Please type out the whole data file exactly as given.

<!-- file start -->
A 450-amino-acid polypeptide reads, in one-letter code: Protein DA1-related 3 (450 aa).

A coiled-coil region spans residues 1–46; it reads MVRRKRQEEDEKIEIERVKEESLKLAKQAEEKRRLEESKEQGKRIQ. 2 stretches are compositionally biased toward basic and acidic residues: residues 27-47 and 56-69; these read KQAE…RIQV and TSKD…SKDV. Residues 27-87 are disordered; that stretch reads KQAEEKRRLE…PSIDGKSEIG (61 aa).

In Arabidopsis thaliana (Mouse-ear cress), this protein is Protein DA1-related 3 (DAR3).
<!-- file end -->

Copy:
A 450-amino-acid polypeptide reads, in one-letter code: Protein DA1-related 3 (450 aa).

A coiled-coil region spans residues 1–46; it reads MVRRKRQEEDEKIEIERVKEESLKLAKQAEEKRRLEESKEQGKRIQ. 2 stretches are compositionally biased toward basic and acidic residues: residues 27-47 and 56-69; these read KQAE…RIQV and TSKD…SKDV. Residues 27-87 are disordered; that stretch reads KQAEEKRRLE…PSIDGKSEIG (61 aa).

In Arabidopsis thaliana (Mouse-ear cress), this protein is Protein DA1-related 3 (DAR3).